I have cheered them on the soccer fields, in plays, and at birthday parties. I know a few of the parents and visited with several of their grandparents. By invitation, I attended one girl’s Bat Mitzvah. Last time I visited I learned about Ultimate Frisbee at Charlotte’s game.

That movie convinced the girls to raise money for the animals. They decided they would collect recipes from famous cooks and chefs and include a few of their family recipes for a cookbook. They wrote letters to renowned chefs and celebrities. Most Friday nights they met at various houses where they would prepare and taste the recipes before writing evaluations for those selected for the cookbook. The girls started Roots and Shoots of Portland, established worldwide by Jane Goodall for young people to help preserve ecology. The girls titled the book Saving Pan, updating their website with each step.

When I visited last spring, a professional food photographer had volunteered to shoot the food photos for their book. Charlotte and her mom met with the photographer for her photo while I was there. Parents with connections found a reasonable publisher and public relations professionals.

My son notified me that the cookbook launched in early December 2017 and sent an article from the Portland Business Journal about the successful unveiling. Would I like a copy of the cookbook for $25? It arrived, as attractive as any dazzling Betty Crocker cookbook. They learned about people, the ecology, the publishing process, and ate healthy, vegetarian food. Michelle Obama and Jane Goodall submitted recipes along with many others.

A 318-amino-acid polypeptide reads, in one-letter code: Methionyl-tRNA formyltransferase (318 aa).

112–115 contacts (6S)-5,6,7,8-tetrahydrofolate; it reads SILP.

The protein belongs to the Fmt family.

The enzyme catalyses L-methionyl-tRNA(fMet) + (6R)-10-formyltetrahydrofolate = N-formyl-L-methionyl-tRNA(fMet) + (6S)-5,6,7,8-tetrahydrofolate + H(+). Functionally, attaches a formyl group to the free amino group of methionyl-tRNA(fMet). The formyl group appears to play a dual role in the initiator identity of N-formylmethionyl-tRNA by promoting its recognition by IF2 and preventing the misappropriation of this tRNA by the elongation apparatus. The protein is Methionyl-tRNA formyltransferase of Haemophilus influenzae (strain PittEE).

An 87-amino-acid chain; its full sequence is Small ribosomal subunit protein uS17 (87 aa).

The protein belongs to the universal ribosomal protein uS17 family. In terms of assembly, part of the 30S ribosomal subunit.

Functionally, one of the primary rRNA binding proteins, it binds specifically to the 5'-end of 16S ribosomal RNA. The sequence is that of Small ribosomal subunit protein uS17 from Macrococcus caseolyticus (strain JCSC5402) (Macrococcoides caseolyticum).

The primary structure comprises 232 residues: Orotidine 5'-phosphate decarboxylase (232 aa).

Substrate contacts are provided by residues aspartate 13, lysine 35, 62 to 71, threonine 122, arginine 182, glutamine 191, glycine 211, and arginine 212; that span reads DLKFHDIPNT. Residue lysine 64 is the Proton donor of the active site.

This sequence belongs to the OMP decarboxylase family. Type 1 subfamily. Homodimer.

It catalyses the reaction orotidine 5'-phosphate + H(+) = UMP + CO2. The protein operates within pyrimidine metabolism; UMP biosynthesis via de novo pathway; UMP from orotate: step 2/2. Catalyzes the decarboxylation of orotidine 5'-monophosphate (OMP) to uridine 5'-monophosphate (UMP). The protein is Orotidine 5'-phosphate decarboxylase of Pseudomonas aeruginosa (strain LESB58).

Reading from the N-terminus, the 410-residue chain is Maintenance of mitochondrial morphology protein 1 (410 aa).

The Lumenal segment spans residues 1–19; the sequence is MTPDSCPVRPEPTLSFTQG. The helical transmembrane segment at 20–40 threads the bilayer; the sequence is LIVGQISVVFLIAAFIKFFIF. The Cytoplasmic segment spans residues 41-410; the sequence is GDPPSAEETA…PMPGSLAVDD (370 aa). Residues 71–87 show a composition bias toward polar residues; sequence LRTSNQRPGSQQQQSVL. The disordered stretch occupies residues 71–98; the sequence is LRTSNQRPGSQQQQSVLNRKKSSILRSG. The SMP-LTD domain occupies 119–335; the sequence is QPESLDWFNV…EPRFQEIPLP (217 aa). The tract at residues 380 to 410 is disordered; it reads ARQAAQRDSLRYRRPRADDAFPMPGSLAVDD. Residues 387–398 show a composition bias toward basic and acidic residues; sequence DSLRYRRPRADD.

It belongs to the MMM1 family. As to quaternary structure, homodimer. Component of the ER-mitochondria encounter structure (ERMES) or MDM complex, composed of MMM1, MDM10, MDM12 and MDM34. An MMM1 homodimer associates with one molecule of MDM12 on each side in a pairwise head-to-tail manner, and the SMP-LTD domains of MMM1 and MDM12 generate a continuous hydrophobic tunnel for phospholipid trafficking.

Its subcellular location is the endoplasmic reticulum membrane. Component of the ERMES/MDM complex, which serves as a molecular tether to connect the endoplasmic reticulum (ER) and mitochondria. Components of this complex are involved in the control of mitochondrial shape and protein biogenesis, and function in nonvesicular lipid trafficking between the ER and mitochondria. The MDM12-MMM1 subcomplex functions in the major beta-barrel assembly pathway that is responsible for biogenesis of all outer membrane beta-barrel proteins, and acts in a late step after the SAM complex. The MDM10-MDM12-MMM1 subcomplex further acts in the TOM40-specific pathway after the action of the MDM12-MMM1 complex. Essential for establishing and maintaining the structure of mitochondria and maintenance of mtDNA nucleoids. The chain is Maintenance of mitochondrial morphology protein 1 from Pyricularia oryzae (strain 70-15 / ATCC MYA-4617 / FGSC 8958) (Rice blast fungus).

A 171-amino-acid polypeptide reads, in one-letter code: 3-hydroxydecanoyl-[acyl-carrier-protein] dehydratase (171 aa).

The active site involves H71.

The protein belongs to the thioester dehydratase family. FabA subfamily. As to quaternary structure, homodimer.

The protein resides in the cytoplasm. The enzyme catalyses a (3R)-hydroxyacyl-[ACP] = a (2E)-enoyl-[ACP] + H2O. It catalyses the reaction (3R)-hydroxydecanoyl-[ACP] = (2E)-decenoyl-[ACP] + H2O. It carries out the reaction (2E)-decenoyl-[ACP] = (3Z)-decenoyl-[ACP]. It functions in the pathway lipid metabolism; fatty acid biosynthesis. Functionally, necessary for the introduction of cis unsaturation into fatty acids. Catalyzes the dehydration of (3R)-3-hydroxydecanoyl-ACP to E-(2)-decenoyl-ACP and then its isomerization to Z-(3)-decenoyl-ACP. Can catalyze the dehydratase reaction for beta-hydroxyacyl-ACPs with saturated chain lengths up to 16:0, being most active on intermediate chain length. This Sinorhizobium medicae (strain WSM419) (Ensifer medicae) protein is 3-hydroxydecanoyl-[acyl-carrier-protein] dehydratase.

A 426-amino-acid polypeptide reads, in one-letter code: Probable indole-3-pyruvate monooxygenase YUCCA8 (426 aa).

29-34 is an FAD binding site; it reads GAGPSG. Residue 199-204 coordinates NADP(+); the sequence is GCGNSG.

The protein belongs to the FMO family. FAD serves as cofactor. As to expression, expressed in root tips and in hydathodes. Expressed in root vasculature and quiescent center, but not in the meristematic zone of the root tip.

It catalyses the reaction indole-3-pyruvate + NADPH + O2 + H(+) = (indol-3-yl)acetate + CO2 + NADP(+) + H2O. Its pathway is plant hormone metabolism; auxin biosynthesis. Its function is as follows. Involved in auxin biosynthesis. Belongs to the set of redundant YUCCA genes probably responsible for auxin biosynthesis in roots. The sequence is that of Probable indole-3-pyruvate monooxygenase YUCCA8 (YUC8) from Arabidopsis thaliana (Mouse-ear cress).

I called my granddaughter. “Charlotte, I am so proud of you. Your cookbook is gorgeous. What was the most difficult part of sticking with the project? It took such a long time.”

She said, “Staying focused. It was lotsa fun! I’m so excited about it.”

“What was best about it?”

“I had a lot of fun cooking, and it was really cool trying out a variety of techniques for each different recipe. It was really amazing so many people contributed, and so many cared about the cause and willing to contribute was absolutely unbelievable.”

Although she’s a very picky vegetarian, she tasted food she would never have touched or tried. Mostly, she likes macaroni and cheese. The thirteen girls attend different high schools now, but continue their neighborhood friendships.

When the parents sold 400 books in one week with minimal advertising in a few restaurants they added a “purchase” button on the girls’ website http://www.savingpan.com/. It’s a great gift for anyone. All profits go to the Tchimpounga Chimpanzee Rehabilitation Center. Order now  before it hits the New York Times, best seller list.

Resistance

Resistance remains a common response, today and yesterday.

 Chambon-sur-Lignon

Hilside view

Chambon-sur-Lignon

When I worked in Chambon-sur-Lignon in France, I heard whispers that the townspeople saved 5000 Jewish children and adults during World War II. I assumed all the surrounding towns must have hidden Jewish children and adults. Not true. Other villages saved a few, but Chambon-sur-Lignon, near the demarkation between occupied France to the North and the Resistance of Southeast France, saved many more lives than the surrounding small towns.

The farmers and townspeople hid the children in barns, the woods, and false closets.  They “hid” them in plain sight in schools and dormitories. Jewish teachers escaped certain death or death camps, if they had remained in large cities. The people of Chambon never hesitated to imperil their lives to save others. Andre Trocme, the minister in this Huguenot enclave, encouraged the entire town with his mantra of righteousness.